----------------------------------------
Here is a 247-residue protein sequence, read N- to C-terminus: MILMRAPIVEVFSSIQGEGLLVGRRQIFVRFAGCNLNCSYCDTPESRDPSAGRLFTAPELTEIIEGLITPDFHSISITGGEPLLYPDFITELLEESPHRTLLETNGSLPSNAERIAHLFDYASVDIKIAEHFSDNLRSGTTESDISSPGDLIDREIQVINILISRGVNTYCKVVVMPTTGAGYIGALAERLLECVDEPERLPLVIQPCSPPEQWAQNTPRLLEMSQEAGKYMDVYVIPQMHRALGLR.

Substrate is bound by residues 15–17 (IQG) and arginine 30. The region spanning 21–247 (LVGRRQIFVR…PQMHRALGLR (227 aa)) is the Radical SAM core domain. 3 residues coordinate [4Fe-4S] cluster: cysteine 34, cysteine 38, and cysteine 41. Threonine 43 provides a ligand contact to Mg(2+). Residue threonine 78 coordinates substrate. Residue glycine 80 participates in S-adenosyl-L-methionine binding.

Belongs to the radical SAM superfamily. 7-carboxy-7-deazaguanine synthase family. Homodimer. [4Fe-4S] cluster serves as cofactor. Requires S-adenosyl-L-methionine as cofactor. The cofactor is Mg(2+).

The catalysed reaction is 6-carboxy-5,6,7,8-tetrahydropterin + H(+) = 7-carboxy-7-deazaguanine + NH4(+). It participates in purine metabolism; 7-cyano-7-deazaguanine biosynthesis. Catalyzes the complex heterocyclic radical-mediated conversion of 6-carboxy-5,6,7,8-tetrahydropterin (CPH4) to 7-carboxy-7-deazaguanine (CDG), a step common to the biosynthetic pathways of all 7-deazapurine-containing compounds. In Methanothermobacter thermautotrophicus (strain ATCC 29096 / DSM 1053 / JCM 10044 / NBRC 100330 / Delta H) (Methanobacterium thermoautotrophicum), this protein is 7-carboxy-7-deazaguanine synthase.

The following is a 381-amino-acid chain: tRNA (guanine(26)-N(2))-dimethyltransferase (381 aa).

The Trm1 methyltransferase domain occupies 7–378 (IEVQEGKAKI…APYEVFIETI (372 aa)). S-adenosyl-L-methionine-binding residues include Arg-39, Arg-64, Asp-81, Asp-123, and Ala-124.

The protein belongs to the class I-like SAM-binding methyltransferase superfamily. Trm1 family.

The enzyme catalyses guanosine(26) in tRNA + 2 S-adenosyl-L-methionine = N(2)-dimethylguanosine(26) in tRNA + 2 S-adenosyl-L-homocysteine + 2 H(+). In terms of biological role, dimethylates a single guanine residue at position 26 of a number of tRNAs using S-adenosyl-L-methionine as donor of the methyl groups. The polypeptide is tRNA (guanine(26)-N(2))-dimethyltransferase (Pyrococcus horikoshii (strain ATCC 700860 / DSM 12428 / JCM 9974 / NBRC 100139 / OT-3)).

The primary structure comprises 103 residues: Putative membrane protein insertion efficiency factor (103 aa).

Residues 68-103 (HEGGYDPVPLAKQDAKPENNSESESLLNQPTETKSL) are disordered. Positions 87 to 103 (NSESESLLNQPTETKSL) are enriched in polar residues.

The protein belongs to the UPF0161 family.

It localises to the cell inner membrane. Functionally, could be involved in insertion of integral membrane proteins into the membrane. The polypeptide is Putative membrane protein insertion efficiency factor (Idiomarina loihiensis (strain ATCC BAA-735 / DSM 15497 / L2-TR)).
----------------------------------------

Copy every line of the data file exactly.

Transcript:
Here is a 247-residue protein sequence, read N- to C-terminus: MILMRAPIVEVFSSIQGEGLLVGRRQIFVRFAGCNLNCSYCDTPESRDPSAGRLFTAPELTEIIEGLITPDFHSISITGGEPLLYPDFITELLEESPHRTLLETNGSLPSNAERIAHLFDYASVDIKIAEHFSDNLRSGTTESDISSPGDLIDREIQVINILISRGVNTYCKVVVMPTTGAGYIGALAERLLECVDEPERLPLVIQPCSPPEQWAQNTPRLLEMSQEAGKYMDVYVIPQMHRALGLR.

Substrate is bound by residues 15–17 (IQG) and arginine 30. The region spanning 21–247 (LVGRRQIFVR…PQMHRALGLR (227 aa)) is the Radical SAM core domain. 3 residues coordinate [4Fe-4S] cluster: cysteine 34, cysteine 38, and cysteine 41. Threonine 43 provides a ligand contact to Mg(2+). Residue threonine 78 coordinates substrate. Residue glycine 80 participates in S-adenosyl-L-methionine binding.

Belongs to the radical SAM superfamily. 7-carboxy-7-deazaguanine synthase family. Homodimer. [4Fe-4S] cluster serves as cofactor. Requires S-adenosyl-L-methionine as cofactor. The cofactor is Mg(2+).

The catalysed reaction is 6-carboxy-5,6,7,8-tetrahydropterin + H(+) = 7-carboxy-7-deazaguanine + NH4(+). It participates in purine metabolism; 7-cyano-7-deazaguanine biosynthesis. Catalyzes the complex heterocyclic radical-mediated conversion of 6-carboxy-5,6,7,8-tetrahydropterin (CPH4) to 7-carboxy-7-deazaguanine (CDG), a step common to the biosynthetic pathways of all 7-deazapurine-containing compounds. In Methanothermobacter thermautotrophicus (strain ATCC 29096 / DSM 1053 / JCM 10044 / NBRC 100330 / Delta H) (Methanobacterium thermoautotrophicum), this protein is 7-carboxy-7-deazaguanine synthase.

The following is a 381-amino-acid chain: tRNA (guanine(26)-N(2))-dimethyltransferase (381 aa).

The Trm1 methyltransferase domain occupies 7–378 (IEVQEGKAKI…APYEVFIETI (372 aa)). S-adenosyl-L-methionine-binding residues include Arg-39, Arg-64, Asp-81, Asp-123, and Ala-124.

The protein belongs to the class I-like SAM-binding methyltransferase superfamily. Trm1 family.

The enzyme catalyses guanosine(26) in tRNA + 2 S-adenosyl-L-methionine = N(2)-dimethylguanosine(26) in tRNA + 2 S-adenosyl-L-homocysteine + 2 H(+). In terms of biological role, dimethylates a single guanine residue at position 26 of a number of tRNAs using S-adenosyl-L-methionine as donor of the methyl groups. The polypeptide is tRNA (guanine(26)-N(2))-dimethyltransferase (Pyrococcus horikoshii (strain ATCC 700860 / DSM 12428 / JCM 9974 / NBRC 100139 / OT-3)).

The primary structure comprises 103 residues: Putative membrane protein insertion efficiency factor (103 aa).

Residues 68-103 (HEGGYDPVPLAKQDAKPENNSESESLLNQPTETKSL) are disordered. Positions 87 to 103 (NSESESLLNQPTETKSL) are enriched in polar residues.

The protein belongs to the UPF0161 family.

It localises to the cell inner membrane. Functionally, could be involved in insertion of integral membrane proteins into the membrane. The polypeptide is Putative membrane protein insertion efficiency factor (Idiomarina loihiensis (strain ATCC BAA-735 / DSM 15497 / L2-TR)).